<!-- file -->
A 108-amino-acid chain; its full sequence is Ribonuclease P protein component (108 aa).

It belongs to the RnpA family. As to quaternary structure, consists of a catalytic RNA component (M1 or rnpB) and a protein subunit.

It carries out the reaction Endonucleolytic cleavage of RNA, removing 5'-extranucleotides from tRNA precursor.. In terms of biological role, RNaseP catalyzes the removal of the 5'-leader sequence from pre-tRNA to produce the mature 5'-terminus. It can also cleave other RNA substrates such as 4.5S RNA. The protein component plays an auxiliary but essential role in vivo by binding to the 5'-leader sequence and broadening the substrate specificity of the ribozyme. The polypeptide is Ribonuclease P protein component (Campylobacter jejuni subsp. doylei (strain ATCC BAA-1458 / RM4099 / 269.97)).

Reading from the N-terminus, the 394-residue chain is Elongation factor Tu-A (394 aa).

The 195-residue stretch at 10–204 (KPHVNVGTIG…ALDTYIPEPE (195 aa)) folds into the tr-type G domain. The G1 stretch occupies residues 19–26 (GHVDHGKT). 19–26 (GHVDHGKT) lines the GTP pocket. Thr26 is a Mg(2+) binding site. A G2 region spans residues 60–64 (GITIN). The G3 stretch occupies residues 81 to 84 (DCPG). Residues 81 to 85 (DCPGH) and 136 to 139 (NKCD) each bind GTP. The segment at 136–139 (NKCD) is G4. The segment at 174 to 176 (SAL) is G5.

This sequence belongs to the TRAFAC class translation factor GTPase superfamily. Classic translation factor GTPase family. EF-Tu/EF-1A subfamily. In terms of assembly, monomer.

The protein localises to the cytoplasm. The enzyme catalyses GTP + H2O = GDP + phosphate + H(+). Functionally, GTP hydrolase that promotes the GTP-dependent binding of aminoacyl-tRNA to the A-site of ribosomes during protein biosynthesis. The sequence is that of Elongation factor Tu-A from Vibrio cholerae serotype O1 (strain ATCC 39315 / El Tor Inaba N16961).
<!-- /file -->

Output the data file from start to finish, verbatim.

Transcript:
A 108-amino-acid chain; its full sequence is Ribonuclease P protein component (108 aa).

It belongs to the RnpA family. As to quaternary structure, consists of a catalytic RNA component (M1 or rnpB) and a protein subunit.

It carries out the reaction Endonucleolytic cleavage of RNA, removing 5'-extranucleotides from tRNA precursor.. In terms of biological role, RNaseP catalyzes the removal of the 5'-leader sequence from pre-tRNA to produce the mature 5'-terminus. It can also cleave other RNA substrates such as 4.5S RNA. The protein component plays an auxiliary but essential role in vivo by binding to the 5'-leader sequence and broadening the substrate specificity of the ribozyme. The polypeptide is Ribonuclease P protein component (Campylobacter jejuni subsp. doylei (strain ATCC BAA-1458 / RM4099 / 269.97)).

Reading from the N-terminus, the 394-residue chain is Elongation factor Tu-A (394 aa).

The 195-residue stretch at 10–204 (KPHVNVGTIG…ALDTYIPEPE (195 aa)) folds into the tr-type G domain. The G1 stretch occupies residues 19–26 (GHVDHGKT). 19–26 (GHVDHGKT) lines the GTP pocket. Thr26 is a Mg(2+) binding site. A G2 region spans residues 60–64 (GITIN). The G3 stretch occupies residues 81 to 84 (DCPG). Residues 81 to 85 (DCPGH) and 136 to 139 (NKCD) each bind GTP. The segment at 136–139 (NKCD) is G4. The segment at 174 to 176 (SAL) is G5.

This sequence belongs to the TRAFAC class translation factor GTPase superfamily. Classic translation factor GTPase family. EF-Tu/EF-1A subfamily. In terms of assembly, monomer.

The protein localises to the cytoplasm. The enzyme catalyses GTP + H2O = GDP + phosphate + H(+). Functionally, GTP hydrolase that promotes the GTP-dependent binding of aminoacyl-tRNA to the A-site of ribosomes during protein biosynthesis. The sequence is that of Elongation factor Tu-A from Vibrio cholerae serotype O1 (strain ATCC 39315 / El Tor Inaba N16961).